Orangutan who communicated through sign language has died at Zoo Atlanta

Chantek

Zoo Atlanta has announced that Chantek, a 39-year-old male orangutan who had learned to communicate through sign language, died on Aug. 7. He was being treated at the Grant Park zoo for progressive heart disease, although the cause of his death is pending after a necropsy. ,

Chantek was one of the oldest living male orangutans within the North American population of individuals overseen by the Association of Zoos and Aquariums’ (AZA) Orangutan Species Survival Plan (SSP). Orangutans are considered geriatric after the age of about 35.

Born December 17, 1977, at the Yerkes Language Research Center, Chantek was a beloved member of the Zoo’s orangutan population for 20 years, arriving at Zoo Atlanta in 1997. He was well-known for his knowledge of American Sign Language (ASL), learned prior to his arrival at the Zoo. Although he frequently used ASL to communicate with his caregivers, with whom he developed close personal bonds throughout his years at Zoo Atlanta, he was shy about signing with individuals he did not know and often chose forms of communication which are more typical of orangutans, such as vocalizations and unique hand gestures.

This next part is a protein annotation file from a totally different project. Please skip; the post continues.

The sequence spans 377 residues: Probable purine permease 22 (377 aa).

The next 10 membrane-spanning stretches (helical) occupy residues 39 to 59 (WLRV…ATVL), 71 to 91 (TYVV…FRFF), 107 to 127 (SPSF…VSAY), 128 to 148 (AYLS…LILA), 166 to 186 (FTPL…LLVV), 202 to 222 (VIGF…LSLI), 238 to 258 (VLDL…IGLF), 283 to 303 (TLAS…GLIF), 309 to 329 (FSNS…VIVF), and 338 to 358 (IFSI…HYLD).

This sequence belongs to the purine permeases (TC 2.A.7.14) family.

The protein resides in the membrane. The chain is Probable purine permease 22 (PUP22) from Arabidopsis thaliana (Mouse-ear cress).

“Chantek will be deeply missed by his family here at Zoo Atlanta. He had such a unique and engaging personality and special ways of relating to and communicating with those who knew him best. It has been our privilege to have had him with us for 20 years and to have been given the opportunity to offer him a naturalistic environment where he could get to know and live with his orangutan family,” said Hayley Murphy, DVM, Vice President of Animal Divisions. “Chantek’s long life is a great testament to the dedication of his care team and to the work of the Great Ape Heart Project, the combined efforts of which made it possible for us to give him the best care and quality of life the zoological community has to offer.”

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